Boiler pressure won't stop rising

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billherbst

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Nov 24, 2021, 12:28:55 AM11/24/21
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I walked into the kitchen this evening to discover my Brewtus IV-R hissing. I immediately looked at the steam boiler pressure gauge. It was at 2. The safety release valve hadn't tripped yet, but it would soon.

I thought, "Damn, the pressure switch has failed" (second time in two years).

Having replaced the pressure switch numerous times on both my old Brewtus II and now my Brewtus IV-R, I keep new replacements on hand. So, after letting the Brewtus cool down some, I swapped out the pressurestat in the machine and hooked up a new one. Easy-peasy, right? Wrong.

Turning the Brewtus on again, the steam pressure rose to 1.2 and just kept going. So, if the pressure switch isn't the problem, what is? Why is the heating element in the steam boiler not shutting off? 

Having already had a problem last year with scale causing the refill valve to stick, I'm wondering if I have another malfunction due to hard water scale. Is that the likely culprit, or has something else failed? 


Herman Dickens

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Nov 24, 2021, 10:37:27 AM11/24/21
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Sounds like the pressurestat..

Herman


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Jonathan Stroum

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Nov 24, 2021, 10:48:20 AM11/24/21
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Are you adjusting the pressurestat with the thumb wheel?  Sure the wiring is correct?

 

JP

triplereef

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Nov 24, 2021, 10:57:23 AM11/24/21
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I've notcied thay my pstat on the brewtus will fail about once a quarter - if i disconnect the steam boiler, let the main boiler heat up first and then reconnect, it is all of a sudden ok. I'm on my third pstat and the current one is a well built $80 part.  I've taken it off several times to check for scale build up and nothing.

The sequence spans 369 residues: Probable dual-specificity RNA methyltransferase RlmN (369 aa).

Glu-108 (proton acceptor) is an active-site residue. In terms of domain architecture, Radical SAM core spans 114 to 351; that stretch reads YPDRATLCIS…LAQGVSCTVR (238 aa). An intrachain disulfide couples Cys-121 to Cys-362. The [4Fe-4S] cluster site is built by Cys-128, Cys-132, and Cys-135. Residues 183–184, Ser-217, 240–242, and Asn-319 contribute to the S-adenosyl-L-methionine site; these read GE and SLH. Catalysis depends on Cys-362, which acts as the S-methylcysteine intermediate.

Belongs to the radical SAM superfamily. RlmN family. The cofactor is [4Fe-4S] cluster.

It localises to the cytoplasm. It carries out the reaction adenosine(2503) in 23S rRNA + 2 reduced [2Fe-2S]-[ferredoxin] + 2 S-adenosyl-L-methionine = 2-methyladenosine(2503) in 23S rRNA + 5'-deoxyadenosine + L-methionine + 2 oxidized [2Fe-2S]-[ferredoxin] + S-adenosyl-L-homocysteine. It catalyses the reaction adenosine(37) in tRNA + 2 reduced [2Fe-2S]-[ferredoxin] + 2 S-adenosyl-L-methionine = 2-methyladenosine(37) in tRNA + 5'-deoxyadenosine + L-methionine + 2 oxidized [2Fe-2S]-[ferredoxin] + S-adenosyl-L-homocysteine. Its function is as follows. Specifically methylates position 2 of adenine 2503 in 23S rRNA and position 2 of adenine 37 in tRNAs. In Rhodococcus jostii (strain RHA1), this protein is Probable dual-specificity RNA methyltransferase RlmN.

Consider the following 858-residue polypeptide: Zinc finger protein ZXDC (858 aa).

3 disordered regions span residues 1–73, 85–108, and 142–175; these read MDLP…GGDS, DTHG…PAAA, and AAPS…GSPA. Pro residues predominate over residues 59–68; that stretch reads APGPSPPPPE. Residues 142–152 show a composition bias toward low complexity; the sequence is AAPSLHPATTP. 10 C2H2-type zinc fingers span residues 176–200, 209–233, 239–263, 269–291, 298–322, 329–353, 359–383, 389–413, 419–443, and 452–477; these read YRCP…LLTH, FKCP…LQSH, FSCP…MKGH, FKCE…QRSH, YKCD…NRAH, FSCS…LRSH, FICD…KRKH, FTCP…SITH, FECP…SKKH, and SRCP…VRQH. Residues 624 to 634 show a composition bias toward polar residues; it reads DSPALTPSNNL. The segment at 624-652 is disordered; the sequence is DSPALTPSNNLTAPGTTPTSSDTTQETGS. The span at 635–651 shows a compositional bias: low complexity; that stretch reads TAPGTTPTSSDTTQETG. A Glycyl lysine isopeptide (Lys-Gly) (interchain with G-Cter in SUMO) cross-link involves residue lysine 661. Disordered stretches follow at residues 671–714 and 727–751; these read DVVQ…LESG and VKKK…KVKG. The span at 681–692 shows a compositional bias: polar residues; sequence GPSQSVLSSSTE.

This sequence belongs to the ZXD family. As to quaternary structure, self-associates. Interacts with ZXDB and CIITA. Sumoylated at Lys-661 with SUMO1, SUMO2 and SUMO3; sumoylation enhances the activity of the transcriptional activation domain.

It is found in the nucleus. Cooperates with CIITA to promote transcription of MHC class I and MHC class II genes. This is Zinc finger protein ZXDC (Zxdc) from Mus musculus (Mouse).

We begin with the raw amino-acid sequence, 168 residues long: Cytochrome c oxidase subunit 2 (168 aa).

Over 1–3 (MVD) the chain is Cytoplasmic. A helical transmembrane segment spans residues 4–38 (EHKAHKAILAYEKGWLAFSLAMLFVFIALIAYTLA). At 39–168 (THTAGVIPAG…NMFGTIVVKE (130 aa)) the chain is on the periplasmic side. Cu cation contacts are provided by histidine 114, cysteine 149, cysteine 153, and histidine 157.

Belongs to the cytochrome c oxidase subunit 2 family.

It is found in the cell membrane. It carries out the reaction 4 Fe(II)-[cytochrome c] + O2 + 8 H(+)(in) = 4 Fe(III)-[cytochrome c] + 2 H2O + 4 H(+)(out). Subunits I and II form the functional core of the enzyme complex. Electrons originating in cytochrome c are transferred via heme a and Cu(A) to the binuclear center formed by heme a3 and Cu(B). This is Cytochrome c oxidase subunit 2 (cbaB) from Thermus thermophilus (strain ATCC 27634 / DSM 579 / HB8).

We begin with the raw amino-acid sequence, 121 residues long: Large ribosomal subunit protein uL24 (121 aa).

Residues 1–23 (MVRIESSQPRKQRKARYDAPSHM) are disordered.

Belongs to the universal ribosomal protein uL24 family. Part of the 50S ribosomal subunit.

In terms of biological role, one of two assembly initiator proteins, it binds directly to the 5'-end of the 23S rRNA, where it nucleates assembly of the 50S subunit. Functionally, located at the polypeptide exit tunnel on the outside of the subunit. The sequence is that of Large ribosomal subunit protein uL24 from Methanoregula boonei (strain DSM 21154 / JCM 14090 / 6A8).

I think theres a weird back-pressure gremlin that sucks the diaphragm down on occasion and I just need to reboot, as they say.

Jonathan Stroum

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Nov 24, 2021, 11:12:44 AM11/24/21
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If disconnecting it and letting the brew boiler come up to operating temp allows it to work properly, that’s certainly a valuable clue.  Wonder if your controller is wonky or if there’s an intermittent connection or cross wiring somewhere.  If you can check voltages while these things are happening, that’ll undoubtedly offer more clues.

 

Doesn’t sound like pressurestat failure but in the process of R&R something is reset.

 

JP

Aaron Skelsey

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Nov 24, 2021, 4:10:17 PM11/24/21
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Just a quick addendum to JP's post. The PSAT will literally make it impossible for the controller to keep powering the boiler once up to pressure, so I think you can definately rule out controller.

Cheers,
Aaron

Kevin Maciunas

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Nov 24, 2021, 7:30:53 PM11/24/21
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On 24/11/21 2:36 pm, billherbst wrote:
> Having replaced the pressure switch numerous times on both my old
> Brewtus II and now my Brewtus IV-R, I keep new replacements on hand.
> So, after letting the Brewtus cool down some, I swapped out the
> pressurestat in the machine and hooked up a new one. Easy-peasy,
> right? Wrong.
>
> Turning the Brewtus on again, the steam pressure rose to 1.2 and just
> kept going. So, if the pressure switch isn't the problem, what is? Why
> is the heating element in the steam boiler not shutting off?
>
> Having already had a problem last year with scale causing the refill
> valve to stick, I'm wondering if I have another malfunction due to
> hard water scale. Is that the likely culprit, or has something else
> failed?

OK - I'd suggest you have scale blocking the pressure path to the
switch...  I'd put money on blockage on the U shaped tube that goes up
to the switch.  If the pressure continues to go up, the controller and
the rest of the gubbins have nothing to do with it.  The pressure is
100% controlled by the pstat.  A new one exhibiting the same behaviour